Global equity markets sold off as a higher-than-expected inflation report on Friday led to added concerns about persistent inflation and the need for more aggressive actions from global central banks. The headline and core reports showed surprising results of 1.0 and 0.6 percent, up by 0.3 and 0.1 percent, respectively. While we’ve seen inflation for goods slow, food and energy continue to accelerate their pace of inflation as supply chain disruptions—caused by the Russia-Ukraine conflict, Covid-19 lockdowns, and weather—create a challenged supply environment. Goods have slowed as price increases of household furnishings, appliances, and new automobiles have eased.

Weekly Market Update - June 6, 2022

The U.S. Department of Labor reported that employers added 390,000 jobs in May. At the same time, the unemployment rate remained flat at 3.6 percent. These strong employment conditions bolster the Federal Reserve (Fed)'s ability to move forward with aggressively hiking interest rates to hamper inflation. With market conditions and Fed officials' sentiments pointing to support for consecutive 50 basis point (bp) increases at the June and July meetings, focuses now shift to the September meeting and where interest rates are expected to go from there. Speaking on the matter, Fed Bank of Cleveland President Loretta Mester offered her thoughts. “If by the September FOMC meeting the monthly readings on inflation provide compelling evidence that inflation is moving down, then the pace of rate increases could slow. But if inflation has failed to moderate, then a faster pace of rate increases could be necessary,” she said. “The risk of recession has risen, but because underlying aggregate demand momentum and the demand for labor are so strong, a good case can still be made.”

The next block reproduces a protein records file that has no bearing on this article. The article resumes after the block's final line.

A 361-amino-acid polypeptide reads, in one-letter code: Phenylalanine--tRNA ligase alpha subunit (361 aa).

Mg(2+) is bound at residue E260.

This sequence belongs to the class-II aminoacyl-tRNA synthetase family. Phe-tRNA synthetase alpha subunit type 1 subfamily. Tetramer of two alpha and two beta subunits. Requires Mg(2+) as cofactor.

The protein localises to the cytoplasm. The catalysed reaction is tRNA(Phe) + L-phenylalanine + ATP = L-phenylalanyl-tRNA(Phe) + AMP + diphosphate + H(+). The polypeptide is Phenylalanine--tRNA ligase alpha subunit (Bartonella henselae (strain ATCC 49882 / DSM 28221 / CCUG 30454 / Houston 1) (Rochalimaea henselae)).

Weekly Market Update - May 23, 2022

As the U.S. continues to battle inflation near 40-year highs and equity investors become increasingly spooked, the Federal Reserve (Fed) reminds us that corralling inflation is its primary goal.